August 30 marks two major events in Romantic literature. Today is the day Mary Godwin Shelley was born in 1797, which lead to an infection in her mother’s womb. Thus the world lost its pioneering feminist and adventuress, Mary Wollstonecraft, ten days later.
This wabi-sabi truth of creation would haunt Mary and the pages of her most famous creation. In her own life, too, she strove to live within her mother’s ideals, and as a result, lead a very interesting and parallel life to Wollstonecraft’s. It is an obvious thesis, but not until last year has any biographer sat down to illustrate the various connections outside of academic and intellectual sympathies.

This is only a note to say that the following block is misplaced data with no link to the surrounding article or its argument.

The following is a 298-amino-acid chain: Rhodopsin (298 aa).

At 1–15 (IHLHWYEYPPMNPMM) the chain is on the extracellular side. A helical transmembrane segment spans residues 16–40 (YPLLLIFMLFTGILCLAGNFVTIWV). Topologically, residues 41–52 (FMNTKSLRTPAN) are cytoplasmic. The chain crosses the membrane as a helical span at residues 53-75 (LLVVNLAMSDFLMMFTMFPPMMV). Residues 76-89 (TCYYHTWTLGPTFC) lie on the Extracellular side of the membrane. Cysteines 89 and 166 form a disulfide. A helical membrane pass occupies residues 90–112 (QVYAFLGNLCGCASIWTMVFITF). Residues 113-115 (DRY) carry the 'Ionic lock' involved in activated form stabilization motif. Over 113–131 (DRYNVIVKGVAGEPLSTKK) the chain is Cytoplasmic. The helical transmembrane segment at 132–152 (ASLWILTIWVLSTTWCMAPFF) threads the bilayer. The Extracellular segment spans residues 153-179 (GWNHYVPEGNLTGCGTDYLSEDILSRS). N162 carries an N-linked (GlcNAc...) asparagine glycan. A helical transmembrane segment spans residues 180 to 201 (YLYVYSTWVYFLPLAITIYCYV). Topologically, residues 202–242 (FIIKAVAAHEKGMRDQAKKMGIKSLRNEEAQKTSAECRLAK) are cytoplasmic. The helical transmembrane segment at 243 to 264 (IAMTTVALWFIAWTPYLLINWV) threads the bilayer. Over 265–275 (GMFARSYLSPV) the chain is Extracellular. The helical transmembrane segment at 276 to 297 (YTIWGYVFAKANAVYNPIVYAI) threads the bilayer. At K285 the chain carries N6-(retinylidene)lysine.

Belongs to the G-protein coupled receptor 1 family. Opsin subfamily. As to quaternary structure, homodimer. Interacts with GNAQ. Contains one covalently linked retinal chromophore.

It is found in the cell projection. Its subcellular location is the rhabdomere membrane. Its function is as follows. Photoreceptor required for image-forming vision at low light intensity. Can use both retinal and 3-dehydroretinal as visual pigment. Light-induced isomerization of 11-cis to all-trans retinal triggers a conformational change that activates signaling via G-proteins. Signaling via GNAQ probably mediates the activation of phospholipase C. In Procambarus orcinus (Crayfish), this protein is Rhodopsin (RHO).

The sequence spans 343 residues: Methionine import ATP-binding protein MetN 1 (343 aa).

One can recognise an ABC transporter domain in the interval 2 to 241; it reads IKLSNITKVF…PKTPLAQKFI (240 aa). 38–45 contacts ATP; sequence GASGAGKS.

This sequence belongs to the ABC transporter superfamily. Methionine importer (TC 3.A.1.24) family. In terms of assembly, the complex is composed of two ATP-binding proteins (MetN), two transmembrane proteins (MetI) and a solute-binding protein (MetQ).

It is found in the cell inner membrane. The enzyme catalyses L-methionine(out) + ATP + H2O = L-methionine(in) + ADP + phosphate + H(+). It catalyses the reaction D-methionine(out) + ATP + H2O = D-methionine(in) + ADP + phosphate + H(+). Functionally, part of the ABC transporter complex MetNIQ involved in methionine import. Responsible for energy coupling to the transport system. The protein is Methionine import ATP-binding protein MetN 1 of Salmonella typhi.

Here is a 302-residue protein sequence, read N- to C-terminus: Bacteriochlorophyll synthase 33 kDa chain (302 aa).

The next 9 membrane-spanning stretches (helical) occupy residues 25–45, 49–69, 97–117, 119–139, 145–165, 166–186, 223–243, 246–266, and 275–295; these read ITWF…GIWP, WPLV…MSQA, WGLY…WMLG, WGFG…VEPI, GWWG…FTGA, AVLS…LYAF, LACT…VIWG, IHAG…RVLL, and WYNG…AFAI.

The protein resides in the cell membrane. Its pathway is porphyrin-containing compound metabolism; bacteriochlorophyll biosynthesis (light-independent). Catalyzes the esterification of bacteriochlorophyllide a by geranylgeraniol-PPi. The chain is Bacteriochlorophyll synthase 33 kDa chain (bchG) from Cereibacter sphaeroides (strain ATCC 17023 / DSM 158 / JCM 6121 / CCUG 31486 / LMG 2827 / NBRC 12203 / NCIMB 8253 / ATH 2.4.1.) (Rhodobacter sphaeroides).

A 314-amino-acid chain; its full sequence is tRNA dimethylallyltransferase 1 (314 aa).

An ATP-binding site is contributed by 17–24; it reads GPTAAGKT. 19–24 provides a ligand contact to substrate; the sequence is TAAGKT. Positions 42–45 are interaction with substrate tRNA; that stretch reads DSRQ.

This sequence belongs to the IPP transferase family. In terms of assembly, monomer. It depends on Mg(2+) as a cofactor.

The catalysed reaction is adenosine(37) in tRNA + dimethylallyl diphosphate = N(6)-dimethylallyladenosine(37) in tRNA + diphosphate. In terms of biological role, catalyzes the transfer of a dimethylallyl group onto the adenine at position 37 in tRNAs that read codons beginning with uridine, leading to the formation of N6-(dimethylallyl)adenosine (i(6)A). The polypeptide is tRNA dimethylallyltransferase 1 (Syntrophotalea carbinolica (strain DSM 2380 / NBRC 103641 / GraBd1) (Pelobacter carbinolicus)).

Enter Charlotte Gordon’s Romantic Outlaws. Telling both of Marys’ stories in alternating chapters, she makes great and thorough connections with their posthumous relationship, and as a result, really enhances any and all readings of Mary Shelley’s work. It is no surprise that it was the winner of the National Book Critics Circle award. It is, by far, my favorite resource for my own studies, and if you are looking to celebrate Mary Shelley today, or any day, honoring both her and her mother’s lives is a great way to do it. For more information on Romantic Outlaws, including purchasing details, check out Gordon’s website here.